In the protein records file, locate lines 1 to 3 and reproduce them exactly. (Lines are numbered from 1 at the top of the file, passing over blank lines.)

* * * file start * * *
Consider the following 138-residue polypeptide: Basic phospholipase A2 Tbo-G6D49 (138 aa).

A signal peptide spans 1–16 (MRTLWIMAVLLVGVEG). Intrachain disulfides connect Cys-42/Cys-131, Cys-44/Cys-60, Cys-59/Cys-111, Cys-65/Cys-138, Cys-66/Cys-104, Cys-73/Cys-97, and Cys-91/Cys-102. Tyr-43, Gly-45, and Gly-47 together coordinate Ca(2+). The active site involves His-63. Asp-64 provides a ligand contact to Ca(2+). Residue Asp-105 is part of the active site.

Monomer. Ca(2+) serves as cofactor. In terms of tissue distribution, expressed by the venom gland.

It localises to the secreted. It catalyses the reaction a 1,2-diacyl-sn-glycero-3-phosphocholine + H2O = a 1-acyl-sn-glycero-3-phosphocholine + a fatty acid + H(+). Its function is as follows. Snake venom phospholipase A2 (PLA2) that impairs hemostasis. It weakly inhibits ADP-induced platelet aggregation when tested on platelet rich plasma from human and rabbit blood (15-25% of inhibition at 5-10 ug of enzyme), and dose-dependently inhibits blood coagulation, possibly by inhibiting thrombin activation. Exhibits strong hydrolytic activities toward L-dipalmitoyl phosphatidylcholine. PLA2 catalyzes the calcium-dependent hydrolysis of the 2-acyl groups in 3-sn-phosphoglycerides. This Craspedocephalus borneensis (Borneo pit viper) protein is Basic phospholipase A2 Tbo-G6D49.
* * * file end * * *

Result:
Consider the following 138-residue polypeptide: Basic phospholipase A2 Tbo-G6D49 (138 aa).

A signal peptide spans 1–16 (MRTLWIMAVLLVGVEG). Intrachain disulfides connect Cys-42/Cys-131, Cys-44/Cys-60, Cys-59/Cys-111, Cys-65/Cys-138, Cys-66/Cys-104, Cys-73/Cys-97, and Cys-91/Cys-102. Tyr-43, Gly-45, and Gly-47 together coordinate Ca(2+). The active site involves His-63. Asp-64 provides a ligand contact to Ca(2+). Residue Asp-105 is part of the active site.

Monomer. Ca(2+) serves as cofactor. In terms of tissue distribution, expressed by the venom gland.